Bottom Line: Demographic and clinical data and brain CT scan results were recorded.The group of ICU survivors was compared to non-survivors.An ONSD cutoff≥7.3 had a sensitivity of 86.4% and a specificity of 74.6% and was independently associated with mortality in this population (adjusted odds ratio 95% confidence interval: 22.7 (3.2 to 159.6), P=0.002).

View Article: PubMed Central - HTML - PubMed

ABSTRACT

Introduction: The aim of this study was to evaluate the prognostic value of optic nerve sheath diameter (ONSD) measured on the initial brain computed tomography (CT) scan for intensive care unit (ICU) mortality in severe traumatic brain injury (TBI) patients.

Methods: A prospective observational study of all severe TBI patients admitted to a neurosurgical ICU (over a 10-month period). Demographic and clinical data and brain CT scan results were recorded. ONSD for each eye was measured on the initial CT scan. The group of ICU survivors was compared to non-survivors. Glasgow Outcome Scale (GOS) was evaluated six months after ICU discharge.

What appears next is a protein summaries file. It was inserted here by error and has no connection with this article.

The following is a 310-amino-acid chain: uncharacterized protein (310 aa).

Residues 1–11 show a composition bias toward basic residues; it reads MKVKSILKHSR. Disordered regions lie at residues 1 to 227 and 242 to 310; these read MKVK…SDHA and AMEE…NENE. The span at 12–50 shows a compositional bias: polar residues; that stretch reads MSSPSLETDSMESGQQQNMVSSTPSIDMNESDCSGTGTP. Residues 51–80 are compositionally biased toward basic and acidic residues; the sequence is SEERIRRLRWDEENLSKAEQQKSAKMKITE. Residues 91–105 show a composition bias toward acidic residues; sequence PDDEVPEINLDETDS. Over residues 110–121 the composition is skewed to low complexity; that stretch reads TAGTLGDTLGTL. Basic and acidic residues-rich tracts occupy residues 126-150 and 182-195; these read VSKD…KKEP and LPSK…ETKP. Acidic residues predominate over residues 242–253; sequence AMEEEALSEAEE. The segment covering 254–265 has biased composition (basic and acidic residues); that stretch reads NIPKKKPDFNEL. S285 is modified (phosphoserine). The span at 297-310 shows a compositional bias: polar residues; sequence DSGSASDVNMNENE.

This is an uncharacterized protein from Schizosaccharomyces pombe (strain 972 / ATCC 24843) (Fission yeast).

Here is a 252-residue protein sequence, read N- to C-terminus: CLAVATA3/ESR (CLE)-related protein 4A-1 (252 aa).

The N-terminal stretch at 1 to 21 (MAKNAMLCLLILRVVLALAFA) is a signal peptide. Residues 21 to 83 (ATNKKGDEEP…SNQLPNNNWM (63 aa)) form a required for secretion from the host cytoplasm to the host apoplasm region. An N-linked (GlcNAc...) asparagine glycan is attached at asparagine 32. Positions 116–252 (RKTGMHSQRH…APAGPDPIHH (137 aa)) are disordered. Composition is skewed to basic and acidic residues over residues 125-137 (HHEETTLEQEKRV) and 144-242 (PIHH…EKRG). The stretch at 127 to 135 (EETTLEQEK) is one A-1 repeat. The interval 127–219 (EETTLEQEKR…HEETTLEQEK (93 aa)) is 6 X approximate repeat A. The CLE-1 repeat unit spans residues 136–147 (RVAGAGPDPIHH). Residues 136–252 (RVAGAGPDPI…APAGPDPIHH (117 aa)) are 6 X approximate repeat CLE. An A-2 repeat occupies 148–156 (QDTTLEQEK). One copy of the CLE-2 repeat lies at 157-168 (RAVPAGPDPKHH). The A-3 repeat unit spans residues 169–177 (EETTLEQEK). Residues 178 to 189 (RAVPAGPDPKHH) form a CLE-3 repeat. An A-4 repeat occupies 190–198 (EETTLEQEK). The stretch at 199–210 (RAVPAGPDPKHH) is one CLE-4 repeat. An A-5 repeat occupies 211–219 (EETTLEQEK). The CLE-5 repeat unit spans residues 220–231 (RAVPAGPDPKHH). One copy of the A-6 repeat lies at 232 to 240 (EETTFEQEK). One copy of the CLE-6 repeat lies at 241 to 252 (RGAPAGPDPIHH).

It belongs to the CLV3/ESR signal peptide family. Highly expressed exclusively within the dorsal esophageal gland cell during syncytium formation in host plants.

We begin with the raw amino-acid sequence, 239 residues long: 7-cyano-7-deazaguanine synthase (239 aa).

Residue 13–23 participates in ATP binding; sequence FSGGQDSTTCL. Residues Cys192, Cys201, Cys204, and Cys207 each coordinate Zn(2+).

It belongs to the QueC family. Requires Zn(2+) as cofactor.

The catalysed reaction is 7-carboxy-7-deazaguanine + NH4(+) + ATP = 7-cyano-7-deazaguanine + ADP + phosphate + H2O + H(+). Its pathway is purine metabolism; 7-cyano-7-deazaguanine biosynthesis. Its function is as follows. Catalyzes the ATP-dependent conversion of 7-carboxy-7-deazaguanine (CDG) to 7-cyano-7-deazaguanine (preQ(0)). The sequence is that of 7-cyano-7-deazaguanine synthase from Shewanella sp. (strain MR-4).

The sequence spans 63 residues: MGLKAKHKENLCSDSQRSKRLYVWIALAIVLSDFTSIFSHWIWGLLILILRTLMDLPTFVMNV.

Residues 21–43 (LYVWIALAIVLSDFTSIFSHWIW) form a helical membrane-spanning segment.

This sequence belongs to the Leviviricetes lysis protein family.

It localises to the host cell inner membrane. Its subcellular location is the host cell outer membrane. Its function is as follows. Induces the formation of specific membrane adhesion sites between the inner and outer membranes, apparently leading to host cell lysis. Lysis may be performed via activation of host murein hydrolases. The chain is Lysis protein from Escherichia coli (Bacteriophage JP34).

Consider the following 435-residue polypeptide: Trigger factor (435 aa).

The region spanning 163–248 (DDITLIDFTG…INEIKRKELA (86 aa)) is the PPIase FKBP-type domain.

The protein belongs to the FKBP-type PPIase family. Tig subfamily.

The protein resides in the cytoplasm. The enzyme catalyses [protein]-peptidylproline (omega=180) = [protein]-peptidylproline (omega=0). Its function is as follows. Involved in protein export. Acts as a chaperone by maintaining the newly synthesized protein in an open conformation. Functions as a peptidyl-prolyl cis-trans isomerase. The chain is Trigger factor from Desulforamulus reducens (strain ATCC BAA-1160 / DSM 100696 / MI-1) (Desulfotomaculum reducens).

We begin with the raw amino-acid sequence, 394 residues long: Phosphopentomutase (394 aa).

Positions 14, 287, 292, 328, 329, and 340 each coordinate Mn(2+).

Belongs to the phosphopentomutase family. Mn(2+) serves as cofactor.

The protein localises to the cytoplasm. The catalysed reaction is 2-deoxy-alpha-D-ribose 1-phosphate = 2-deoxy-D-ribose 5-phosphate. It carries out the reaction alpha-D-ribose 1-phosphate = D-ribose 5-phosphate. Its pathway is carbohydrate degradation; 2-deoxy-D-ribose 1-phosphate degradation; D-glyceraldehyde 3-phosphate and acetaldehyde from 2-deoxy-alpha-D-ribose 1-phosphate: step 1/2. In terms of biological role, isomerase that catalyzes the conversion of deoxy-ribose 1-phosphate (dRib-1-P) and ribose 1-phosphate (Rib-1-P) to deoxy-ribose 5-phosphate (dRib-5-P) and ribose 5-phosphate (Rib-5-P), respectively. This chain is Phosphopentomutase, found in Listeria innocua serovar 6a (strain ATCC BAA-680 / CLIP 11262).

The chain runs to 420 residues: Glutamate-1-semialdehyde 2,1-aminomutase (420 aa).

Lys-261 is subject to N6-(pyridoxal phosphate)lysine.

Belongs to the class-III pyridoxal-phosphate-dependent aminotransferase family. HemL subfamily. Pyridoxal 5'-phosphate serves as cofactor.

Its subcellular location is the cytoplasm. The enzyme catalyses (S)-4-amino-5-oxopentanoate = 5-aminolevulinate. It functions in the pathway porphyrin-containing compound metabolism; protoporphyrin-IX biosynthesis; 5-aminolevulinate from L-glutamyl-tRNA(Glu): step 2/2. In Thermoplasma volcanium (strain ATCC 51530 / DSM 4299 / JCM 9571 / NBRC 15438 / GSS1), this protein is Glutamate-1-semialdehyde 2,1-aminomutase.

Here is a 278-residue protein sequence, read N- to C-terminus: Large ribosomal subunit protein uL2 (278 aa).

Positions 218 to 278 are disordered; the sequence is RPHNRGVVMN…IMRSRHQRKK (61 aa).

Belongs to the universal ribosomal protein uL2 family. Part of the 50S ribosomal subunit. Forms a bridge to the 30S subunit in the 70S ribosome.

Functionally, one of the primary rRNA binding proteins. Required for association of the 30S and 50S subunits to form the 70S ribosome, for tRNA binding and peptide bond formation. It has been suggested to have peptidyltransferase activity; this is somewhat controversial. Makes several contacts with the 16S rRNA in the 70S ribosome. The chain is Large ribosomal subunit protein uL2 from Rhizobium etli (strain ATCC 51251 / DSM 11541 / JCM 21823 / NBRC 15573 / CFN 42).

Results: Seventy-seven patients were included (age: 43±18; 81% males; mean Injury Severity Score: 35±15; ICU mortality: 28.5% (n=22)). Mean ONSD on the initial brain CT scan was 7.8±0.1 mm in non-survivors vs. 6.8±0.1 mm in survivors (P<0.001). The operative value of ONSD was a good predictor of mortality (area under the curve: 0.805). An ONSD cutoff≥7.3 had a sensitivity of 86.4% and a specificity of 74.6% and was independently associated with mortality in this population (adjusted odds ratio 95% confidence interval: 22.7 (3.2 to 159.6), P=0.002). There was a relationship between initial ONSD values and six-month GOS (P=0.03).

Conclusions: ONSD measured on the initial brain CT scan is independently associated with ICU mortality rate (when ≥7.3 mm) in severe TBI patients.See related commentary by Masquère et al.,http://ccforum.com/content/17/3/151.

Show MeSH
Related in: MedlinePlus